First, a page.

Ahead of the company’s upcoming earnings, Peloton CEO John Foley paused in a “period of silence” to respond to a number of reports related to poor device sales. The executive denied that the company is halting production on its entire range of bikes and treadmills as demand for the machines began to slump amid gym reopenings.
Under the headline “Rumours that we are ceasing all bicycle and tread production are false,” Foley writes:
[W]We found ourselves in the middle of a once-in-a-hundred-year event with the COVID-19 pandemic, and what we predicted would happen in three years happened in months. in 2020 and 2021.
We worked quickly and diligently to meet demand at a time when the world really needed us, thanks in large part to your daily work. We are happy with the right size of our production and as we move towards more seasonal demand curves we are resetting our production levels for sustainable growth.
In a separate statement linked to the preliminary results, Foley says:
As we discussed last quarter, we are taking significant corrective action to improve our profitability outlook and optimize our costs across the business. This includes gross margin improvements, moving to a more variable cost structure and identifying reductions in our operating expenses as we build a more focused Peloton in the future.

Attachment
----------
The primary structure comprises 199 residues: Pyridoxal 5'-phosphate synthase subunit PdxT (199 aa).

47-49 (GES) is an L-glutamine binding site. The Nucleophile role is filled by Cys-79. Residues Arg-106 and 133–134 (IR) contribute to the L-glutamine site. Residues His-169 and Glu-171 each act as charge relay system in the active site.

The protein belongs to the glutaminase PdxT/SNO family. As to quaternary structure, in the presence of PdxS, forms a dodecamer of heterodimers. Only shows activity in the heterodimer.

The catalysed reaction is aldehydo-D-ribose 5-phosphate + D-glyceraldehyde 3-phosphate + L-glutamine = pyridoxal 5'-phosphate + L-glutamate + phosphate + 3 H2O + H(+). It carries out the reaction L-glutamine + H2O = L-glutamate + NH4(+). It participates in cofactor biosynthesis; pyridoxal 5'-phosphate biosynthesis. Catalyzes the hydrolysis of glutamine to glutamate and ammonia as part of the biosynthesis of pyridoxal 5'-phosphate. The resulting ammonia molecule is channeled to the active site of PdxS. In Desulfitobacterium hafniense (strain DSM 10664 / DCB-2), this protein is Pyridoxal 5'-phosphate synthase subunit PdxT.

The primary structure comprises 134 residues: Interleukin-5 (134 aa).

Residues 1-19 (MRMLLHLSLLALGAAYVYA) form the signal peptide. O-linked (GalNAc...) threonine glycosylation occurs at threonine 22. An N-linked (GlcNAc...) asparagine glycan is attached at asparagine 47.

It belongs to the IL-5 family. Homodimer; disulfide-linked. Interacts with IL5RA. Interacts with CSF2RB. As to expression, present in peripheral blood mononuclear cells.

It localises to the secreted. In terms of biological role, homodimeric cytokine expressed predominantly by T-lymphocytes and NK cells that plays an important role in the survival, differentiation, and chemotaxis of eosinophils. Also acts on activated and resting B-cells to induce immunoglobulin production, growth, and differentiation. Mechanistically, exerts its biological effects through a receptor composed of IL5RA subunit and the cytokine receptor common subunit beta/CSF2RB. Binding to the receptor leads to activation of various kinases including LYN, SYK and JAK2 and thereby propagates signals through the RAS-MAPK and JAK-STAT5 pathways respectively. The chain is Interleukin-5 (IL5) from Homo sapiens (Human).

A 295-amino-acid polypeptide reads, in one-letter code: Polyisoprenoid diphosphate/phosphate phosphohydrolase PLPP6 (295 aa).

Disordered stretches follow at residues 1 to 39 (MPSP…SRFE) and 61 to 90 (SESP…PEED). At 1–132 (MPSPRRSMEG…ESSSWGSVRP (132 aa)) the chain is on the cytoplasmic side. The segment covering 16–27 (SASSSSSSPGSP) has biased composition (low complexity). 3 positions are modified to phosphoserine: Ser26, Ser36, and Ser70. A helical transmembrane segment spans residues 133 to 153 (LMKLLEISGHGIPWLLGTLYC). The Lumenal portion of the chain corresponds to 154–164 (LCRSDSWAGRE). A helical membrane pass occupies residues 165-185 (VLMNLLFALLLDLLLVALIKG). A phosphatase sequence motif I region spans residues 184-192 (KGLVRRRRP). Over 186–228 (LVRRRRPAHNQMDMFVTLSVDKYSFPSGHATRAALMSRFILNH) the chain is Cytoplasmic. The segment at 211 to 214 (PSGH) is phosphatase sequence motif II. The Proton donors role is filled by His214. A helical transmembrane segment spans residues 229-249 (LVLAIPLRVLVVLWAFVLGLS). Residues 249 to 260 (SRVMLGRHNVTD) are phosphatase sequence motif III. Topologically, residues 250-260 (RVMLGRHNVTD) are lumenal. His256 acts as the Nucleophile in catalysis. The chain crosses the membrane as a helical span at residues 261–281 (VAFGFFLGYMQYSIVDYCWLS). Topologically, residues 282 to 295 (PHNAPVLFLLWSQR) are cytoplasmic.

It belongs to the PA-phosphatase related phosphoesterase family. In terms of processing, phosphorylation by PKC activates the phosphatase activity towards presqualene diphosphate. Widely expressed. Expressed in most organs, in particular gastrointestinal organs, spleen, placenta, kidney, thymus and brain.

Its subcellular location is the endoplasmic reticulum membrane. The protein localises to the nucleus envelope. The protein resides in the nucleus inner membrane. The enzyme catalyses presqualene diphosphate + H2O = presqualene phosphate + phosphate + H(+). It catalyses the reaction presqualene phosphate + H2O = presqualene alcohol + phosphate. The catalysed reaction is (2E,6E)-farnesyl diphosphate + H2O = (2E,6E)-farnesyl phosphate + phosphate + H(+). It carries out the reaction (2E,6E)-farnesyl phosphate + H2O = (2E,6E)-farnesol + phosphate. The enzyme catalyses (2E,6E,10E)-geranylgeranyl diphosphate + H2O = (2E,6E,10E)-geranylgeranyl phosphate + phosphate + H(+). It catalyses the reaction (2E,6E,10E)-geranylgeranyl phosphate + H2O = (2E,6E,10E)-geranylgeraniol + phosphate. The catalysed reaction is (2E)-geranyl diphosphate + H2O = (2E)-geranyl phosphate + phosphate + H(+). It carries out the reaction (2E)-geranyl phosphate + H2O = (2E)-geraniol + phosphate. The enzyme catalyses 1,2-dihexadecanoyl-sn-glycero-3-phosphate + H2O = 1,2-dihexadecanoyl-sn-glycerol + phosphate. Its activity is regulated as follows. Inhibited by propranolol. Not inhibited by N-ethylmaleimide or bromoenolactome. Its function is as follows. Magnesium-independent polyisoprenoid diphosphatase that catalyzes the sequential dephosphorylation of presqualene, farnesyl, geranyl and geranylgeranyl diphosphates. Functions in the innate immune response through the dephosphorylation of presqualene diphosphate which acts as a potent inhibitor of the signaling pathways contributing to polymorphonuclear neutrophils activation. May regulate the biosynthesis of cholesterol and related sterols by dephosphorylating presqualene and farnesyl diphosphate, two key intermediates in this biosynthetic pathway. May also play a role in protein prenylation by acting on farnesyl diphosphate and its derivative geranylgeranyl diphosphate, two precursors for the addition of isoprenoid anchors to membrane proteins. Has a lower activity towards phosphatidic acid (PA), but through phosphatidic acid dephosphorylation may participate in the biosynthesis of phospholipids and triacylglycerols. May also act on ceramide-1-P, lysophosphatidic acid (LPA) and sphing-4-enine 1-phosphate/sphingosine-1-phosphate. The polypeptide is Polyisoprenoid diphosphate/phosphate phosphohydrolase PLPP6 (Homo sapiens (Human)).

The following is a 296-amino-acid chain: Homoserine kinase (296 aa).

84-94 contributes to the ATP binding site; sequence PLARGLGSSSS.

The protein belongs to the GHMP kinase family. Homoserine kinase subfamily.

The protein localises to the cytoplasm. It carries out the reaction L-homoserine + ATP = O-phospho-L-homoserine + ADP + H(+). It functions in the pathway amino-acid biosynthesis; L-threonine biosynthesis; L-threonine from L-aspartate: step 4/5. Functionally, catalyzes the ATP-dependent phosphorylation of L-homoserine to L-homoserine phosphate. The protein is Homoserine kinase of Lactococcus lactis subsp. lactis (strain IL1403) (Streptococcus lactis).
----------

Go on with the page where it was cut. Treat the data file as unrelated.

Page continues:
He adds that the company expects to share more information on the moves when Peloton releases its results on February 8. These actions included “adjustment” production in response to a drop in demand – although the executive was careful to push back on the declaration of this production. on each of his four bicycle/treadmill devices will shut down for weeks or months outright.
Foley also acknowledged reports of restructuring and layoffs, following a report from consultancy McKinsey. “In the past, we’ve said layoffs would be the absolute last lever we hope to pull,” he wrote. “However, we must now assess the structure of our organization and the size of our team, with the utmost care and compassion. And we’re still looking at all options as part of our efforts to make our business more flexible.
Such reports were seen as confirmation that Peloton overplayed their hand amid increased adoption in the aforementioned “once-in-a-hundred-year event.” The news comes after the company saw a 76% drop in its shares last year, following an astronomical rise in 2020, due to pandemic demand.